Hey Lifehacker, How can I stop couriers and Australia Post from falsely marking packages as “Attempted Delivery” and leaving a card to collect from the Post Office, even though someone was available to receive the delivery? It seems like the delivery drivers aren’t even bothering to ring a doorbell because it takes longer than just leaving the card, but their actions then waste my time and the post-office staff time too. How can I prevent this selfish behaviour? Thanks, Post Off
Unfortunately, this seems to be an annoyance of epidemic proportions that is affecting neighborhoods all around the country. Back in my days as a freelance reviewer, I would regularly receive “attempted delivery” cards despite being home all day long. With multiple deadlines mounting, an unnecessary trip to the post office is the last thing I needed. Tch, eh?
Here’s what Australia Post has to say on the issue:
In some cases we may not be able to complete delivery of an item, including:
- if no one was home to receive it
- if it didn’t fit in your mailbox and it was either not suitable to safely leave at your address or was a rural mailbox delivery where the driver is not allowed to get out of their car
- if special delivery instructions could not be completed or if they indicated we should not leave the parcel.
In these instances you may receive a card in your mailbox or under your door letting you know which Australia Post retail outlet you can collect your item from.
Curiously, “the postman could’t be arsed” does not appear among the litany of excuses. Go figure.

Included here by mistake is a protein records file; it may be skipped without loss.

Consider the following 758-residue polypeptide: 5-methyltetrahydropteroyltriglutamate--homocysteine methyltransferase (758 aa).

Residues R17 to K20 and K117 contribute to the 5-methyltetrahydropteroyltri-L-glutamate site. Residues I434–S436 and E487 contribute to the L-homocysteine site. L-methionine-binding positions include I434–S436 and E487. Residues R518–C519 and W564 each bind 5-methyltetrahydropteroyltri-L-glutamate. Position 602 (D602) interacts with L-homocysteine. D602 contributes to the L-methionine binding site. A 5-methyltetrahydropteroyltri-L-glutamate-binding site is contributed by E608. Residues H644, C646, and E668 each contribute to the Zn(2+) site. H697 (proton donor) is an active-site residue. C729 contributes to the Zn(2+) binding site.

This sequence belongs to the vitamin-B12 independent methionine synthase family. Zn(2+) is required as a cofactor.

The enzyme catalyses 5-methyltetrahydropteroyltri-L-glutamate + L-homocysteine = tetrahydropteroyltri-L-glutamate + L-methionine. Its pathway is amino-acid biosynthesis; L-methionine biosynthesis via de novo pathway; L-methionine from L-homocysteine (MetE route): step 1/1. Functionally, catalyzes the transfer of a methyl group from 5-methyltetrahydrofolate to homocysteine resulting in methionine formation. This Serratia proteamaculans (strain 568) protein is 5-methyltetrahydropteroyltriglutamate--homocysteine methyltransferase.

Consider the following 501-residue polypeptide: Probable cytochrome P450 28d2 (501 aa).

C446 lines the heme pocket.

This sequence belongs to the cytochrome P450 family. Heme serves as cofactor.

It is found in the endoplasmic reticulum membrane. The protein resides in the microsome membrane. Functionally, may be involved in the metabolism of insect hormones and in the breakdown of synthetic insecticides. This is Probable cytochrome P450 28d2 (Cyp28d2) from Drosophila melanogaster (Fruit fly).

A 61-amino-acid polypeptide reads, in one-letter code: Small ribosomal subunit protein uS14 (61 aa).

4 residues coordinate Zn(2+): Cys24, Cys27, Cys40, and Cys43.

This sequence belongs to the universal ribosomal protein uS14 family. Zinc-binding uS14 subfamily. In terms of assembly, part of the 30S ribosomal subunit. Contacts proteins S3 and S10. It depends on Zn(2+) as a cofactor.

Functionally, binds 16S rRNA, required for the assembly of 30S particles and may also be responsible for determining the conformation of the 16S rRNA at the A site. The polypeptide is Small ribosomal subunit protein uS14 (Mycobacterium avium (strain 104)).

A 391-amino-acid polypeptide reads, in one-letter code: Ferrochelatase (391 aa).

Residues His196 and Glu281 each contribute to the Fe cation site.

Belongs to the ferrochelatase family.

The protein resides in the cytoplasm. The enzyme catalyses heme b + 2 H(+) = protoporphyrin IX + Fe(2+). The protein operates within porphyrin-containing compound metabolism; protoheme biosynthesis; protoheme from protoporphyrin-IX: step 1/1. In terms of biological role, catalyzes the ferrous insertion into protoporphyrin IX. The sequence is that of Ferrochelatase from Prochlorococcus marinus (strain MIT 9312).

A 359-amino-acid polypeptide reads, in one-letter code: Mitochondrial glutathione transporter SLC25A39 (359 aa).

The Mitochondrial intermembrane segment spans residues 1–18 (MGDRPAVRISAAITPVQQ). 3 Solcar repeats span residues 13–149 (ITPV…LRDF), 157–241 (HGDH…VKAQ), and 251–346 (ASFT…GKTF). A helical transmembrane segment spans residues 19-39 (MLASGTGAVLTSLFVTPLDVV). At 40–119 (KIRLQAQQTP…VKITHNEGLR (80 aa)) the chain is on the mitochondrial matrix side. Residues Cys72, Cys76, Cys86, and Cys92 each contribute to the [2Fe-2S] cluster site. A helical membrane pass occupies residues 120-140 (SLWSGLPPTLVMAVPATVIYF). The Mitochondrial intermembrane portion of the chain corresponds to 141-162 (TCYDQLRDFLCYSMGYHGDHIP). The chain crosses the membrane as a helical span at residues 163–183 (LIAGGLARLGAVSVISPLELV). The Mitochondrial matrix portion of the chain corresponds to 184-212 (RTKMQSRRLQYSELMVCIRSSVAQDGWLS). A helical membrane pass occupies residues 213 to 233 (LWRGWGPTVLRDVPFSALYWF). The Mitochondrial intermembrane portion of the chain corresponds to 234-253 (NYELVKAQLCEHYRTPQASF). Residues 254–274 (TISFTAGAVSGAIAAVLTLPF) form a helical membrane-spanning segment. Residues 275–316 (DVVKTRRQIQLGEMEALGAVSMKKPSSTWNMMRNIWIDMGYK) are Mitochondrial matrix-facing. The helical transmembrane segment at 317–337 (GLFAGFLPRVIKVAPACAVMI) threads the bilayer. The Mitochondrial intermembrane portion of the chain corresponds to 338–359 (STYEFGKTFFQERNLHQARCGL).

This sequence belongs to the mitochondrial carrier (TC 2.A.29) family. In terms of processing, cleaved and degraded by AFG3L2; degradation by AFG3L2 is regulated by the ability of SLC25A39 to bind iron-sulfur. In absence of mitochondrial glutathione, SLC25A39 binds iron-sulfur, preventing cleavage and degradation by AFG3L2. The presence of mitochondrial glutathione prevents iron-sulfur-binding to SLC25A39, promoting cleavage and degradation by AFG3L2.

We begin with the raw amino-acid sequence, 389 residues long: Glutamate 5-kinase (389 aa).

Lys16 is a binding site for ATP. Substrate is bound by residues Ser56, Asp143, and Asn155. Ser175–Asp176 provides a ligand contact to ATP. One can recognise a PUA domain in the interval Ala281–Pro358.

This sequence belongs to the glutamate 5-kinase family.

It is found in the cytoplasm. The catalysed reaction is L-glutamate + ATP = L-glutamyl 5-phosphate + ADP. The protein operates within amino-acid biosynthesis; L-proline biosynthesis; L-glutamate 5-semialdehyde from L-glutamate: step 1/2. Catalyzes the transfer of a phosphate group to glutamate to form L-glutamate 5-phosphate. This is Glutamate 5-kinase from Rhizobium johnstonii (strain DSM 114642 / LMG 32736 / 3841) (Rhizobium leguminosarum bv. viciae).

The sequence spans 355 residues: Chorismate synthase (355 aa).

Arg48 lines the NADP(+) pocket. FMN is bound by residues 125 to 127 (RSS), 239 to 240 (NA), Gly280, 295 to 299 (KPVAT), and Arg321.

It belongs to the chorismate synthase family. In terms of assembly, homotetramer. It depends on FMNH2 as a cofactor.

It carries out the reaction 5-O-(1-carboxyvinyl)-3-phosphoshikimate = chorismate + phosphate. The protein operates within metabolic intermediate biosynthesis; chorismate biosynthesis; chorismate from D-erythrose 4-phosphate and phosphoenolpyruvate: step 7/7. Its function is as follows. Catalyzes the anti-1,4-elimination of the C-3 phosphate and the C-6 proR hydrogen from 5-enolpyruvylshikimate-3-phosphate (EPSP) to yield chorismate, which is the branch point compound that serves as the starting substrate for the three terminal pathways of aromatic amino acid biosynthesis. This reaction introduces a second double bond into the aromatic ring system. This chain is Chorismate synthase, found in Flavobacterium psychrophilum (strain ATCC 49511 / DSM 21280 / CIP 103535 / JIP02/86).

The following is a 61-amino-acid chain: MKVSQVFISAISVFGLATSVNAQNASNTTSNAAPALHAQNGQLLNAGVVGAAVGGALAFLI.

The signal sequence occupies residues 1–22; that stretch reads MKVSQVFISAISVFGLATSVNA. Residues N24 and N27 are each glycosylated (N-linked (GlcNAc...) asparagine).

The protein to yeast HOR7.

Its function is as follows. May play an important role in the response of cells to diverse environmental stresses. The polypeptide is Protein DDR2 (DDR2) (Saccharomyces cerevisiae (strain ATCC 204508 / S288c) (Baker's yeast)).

If you want to go on the warpath, one solution would be to rig up an IP security camera on your front porch to catch the non-delivery “attempt” in the act. You can then send the evidence to Australia Post and demand that its postal workers lift their game. Australia Post aims to resolve most complaints within 10 working days, so you should receive a response. If you go down this route, be sure to follow the relevant surveillance/privacy laws that relate to your state. You can find an overview of rules here.
Alternatively, you could invest in a parcel locker service such as the My Parcel Box Vault and Pakman Parcel Delivery Box. These are ruggedised outdoor security lockers designed for parcel delivery. Unlike a PO box, they don’t require you to travel to an offsite location and can log deliveries electronically, which negates the need for a physical signature.
On the downside, parcel lockers aren’t particularly cheap with prices starting at around $200. Some also require a weekly “service fee” which can add up to $50 per year. Plus, you’ll still need to put your faith in postal workers to actually use the device properly. Can you really trust them to use an electronic security locker when something as simple as a doorbell appears to give them trouble?
One other possibility is to use your work address. You may find this has a higher success rate; especially if your workplace regularly receives postal deliveries. If you’re in a relatively small business, you can ask the boss directly. In larger organisations, check existing HR documents or ask your manager. If you decide to give this a go, it’s definitely a good idea to activate delivery tracking on orders. This will ensure you can see when the item is due and that it’s signed for when it arrives, which should cut down on parcels mysteriously disappearing between the mail system and your desk.
If any readers have additional suggestions of their own (or just want to vent about crap postal delivery in their area), let PO know in the comments section below!
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